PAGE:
The Times – April 28 2007
– Ginny Dougary

Howard Goodall is a man of many passions: from composing the Mr Bean theme to popularising Wagner. He tells Ginny Dougary why singing and squash — but not dancing — are good for the soul

Howard Goodall

Howard Goodall, the composer, broadcaster and singing czar for the Government’s new Music Manifesto education initiative, is sitting at his kitchen table in Chelsea in his old Newcastle United T-shirt, telling me why he has no doubts about the healing powers of music in general and singing in particular.

At first he is able to come up with only some random observations that people who stammer don’t when they sing, and asthmatics no longer have breathing problems when they open up their voices. He’s a bit uncertain as to why this should be: “I mean I know there are scientific things like enzymes being released and all that kind of stuff.” Endorphins? “That’s the one, thank you very much. It’s a release like laughter that makes you feel better about yourself, and there’s no doubt that people who have a good sing feel great.”

But it’s when the composer recalls his “field trips” all over the country, as part of his national campaign to bolster singing in schools, that he snaps into focus. He was particularly impressed by a woman who teaches at a primary school in Bristol that has many pupils who are refugees: “It’s very, very difficult because they often don’t have the language skills, which means that they find it hard to cope and join in. She told a story about an Iraqi boy who was badly traumatised by the war and just sat at the back in a totally silent walled room of his own. The other children told her that he never spoke to anyone ever. On the second singing session she saw that the boy was singing along phonetically and this was the opening of the door for him and, after that, he was able to communicate.”

The teacher was so moved that she wrote a song about the experience, which was performed by 500 children at the national School Proms last year. “And the extraordinary thing is that when you see this boy now, you would never know what he’s been through,” Goodall says, “and it’s singing which has definitely changed his life.”

Goodall’s own childhood was untouched by trauma, unless you count an unhappy year or so as a boarder at the public school Stowe, and he went on to a glittering career that has included composing the theme tunes for Blackadder, The Vicar of Dibley and The Catherine Tate Show. “Stowe was a beautiful place but I was lonely and I found the other pupils arrogant, privileged and unpleasant.” He was parachuted out, as he puts it, of public-school misery to join his two brothers at the local state school in Thame, Oxfordshire, where their father was headmaster. This suited him far better “and so I carried that into my adult life, a sort of sticking up for the state system thing . . . and I know that I’m doing this thing for government singing, but we’re working with independent schools as well. I don’t consider there to be a dividing line beyond which we can’t move because my own background was both.”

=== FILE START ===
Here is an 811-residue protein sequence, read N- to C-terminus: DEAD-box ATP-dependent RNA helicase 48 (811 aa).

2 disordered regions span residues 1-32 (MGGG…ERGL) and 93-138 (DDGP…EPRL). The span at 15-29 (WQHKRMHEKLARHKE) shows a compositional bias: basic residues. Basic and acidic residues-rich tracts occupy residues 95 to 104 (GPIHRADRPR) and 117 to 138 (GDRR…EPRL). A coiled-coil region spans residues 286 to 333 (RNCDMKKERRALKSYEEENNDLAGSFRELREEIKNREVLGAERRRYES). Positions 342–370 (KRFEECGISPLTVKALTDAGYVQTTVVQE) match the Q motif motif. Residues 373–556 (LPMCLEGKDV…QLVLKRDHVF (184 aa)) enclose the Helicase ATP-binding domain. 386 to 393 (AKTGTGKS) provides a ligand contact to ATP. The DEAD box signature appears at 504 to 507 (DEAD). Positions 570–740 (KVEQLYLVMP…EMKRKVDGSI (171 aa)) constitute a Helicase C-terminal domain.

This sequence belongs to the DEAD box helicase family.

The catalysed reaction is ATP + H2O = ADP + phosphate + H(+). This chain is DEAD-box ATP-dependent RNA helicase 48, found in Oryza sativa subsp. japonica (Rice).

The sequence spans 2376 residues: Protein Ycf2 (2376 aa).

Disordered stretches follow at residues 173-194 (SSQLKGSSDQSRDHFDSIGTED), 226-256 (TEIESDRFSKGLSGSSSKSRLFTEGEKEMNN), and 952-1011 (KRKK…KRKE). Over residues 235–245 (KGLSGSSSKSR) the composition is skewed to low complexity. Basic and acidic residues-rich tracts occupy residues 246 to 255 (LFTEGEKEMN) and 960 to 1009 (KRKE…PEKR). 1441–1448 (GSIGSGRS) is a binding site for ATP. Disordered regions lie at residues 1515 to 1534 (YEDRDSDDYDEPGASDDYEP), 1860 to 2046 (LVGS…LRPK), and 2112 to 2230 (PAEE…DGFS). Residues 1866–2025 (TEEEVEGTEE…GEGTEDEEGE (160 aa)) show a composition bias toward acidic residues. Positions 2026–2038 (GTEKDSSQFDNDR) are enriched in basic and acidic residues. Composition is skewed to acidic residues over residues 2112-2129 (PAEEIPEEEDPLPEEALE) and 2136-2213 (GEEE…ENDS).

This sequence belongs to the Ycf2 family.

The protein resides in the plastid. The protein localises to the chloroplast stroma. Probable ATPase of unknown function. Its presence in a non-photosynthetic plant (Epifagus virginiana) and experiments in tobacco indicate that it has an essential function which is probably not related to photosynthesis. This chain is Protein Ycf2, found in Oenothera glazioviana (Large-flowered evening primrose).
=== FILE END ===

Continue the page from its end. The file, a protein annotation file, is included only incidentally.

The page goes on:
Goodall first started composing at the age of 8 when he was a chorister at New College, Oxford. He doesn’t know what gave him the confidence to do so: “It was just that I heard music in my head and wondered what it would be like if I wrote it down.” But the floodgates opened when he was a shy 14-year-old smitten by an older French girl on a school exchange. “I just thought she was, you know, incredible, but I couldn’t even get through a conversation with her,” he says, let alone play her the song that she’d inspired him to write. He thinks that “Françoise” was probably a bit McCartneyish or possibly Gilbert O’Sullivan-ish, and he can still remember every word. Would you sing it for me? “No, I’d be too embarassed.” Oh, go on, I say, turning into Mrs Doyle. “I can’t. I can’t. Honestly, I just can’t,” the poor man says.

“Anyway, up to that point I’d written what you might describe as classical music, but then I realised, ‘Gosh, writing pop songs is really good fun’, and I wrote hundreds and hundreds of songs at the piano and that’s why I moved into writing musicals, I suppose, as a way of using them up.” At Oxford, where he read music at Christ Church, graduating with a first in 1979, he became close friends with Rowan Atkinson and Richard Curtis, writing the music for their revues and annual show at the Edinburgh Fringe Festival. He owed his first break in television to Atkinson, composing the theme tune to Not the Nine O’Clock News, then Blackadder, as well as all the Mr Bean films, including the new one. Other TV credits include Red Dwarf and QI. He’s also written and presented award-winning music documentaries and presented classical programmes such as Choir of the Year.

He is quite sensitive to the suggestion that he owes his success to his friends, pointing out that Curtis has made four of the most successful films of all time ( Notting Hill, Four Weddings etc) “and if it were true that I just got asked to do my mates’ projects, I’d have done one of those, wouldn’t I?”

I watched Goodall’s last four-part television series How Music Worksbefore we met and was swept up by his enthusiasm and the way he built bridges between different composers from Wagner to Coldplay. He is as natural and unprecious in person as he is on television, but what is unusual is that he is disarmingly open — almost nakedly so — as though he has not yet mastered the art of masking his inner self from the public gaze.

In an early interview in 1994, he told the journalist that the reason why he found it so easy to relate to the George Eliot character Silas Marner (he was writing an opera based on the novel) was because “ it was a very sad time in my own life. My wife had just left me and I could empathise with the bitter despair of Marner.” He says that he shouldn’t have been so honest and then proceeds to go farther: “I’m happily married now on my second marriage [to Val Fancourt, a classical music agent]. My first wife was someone who had been in one of my shows.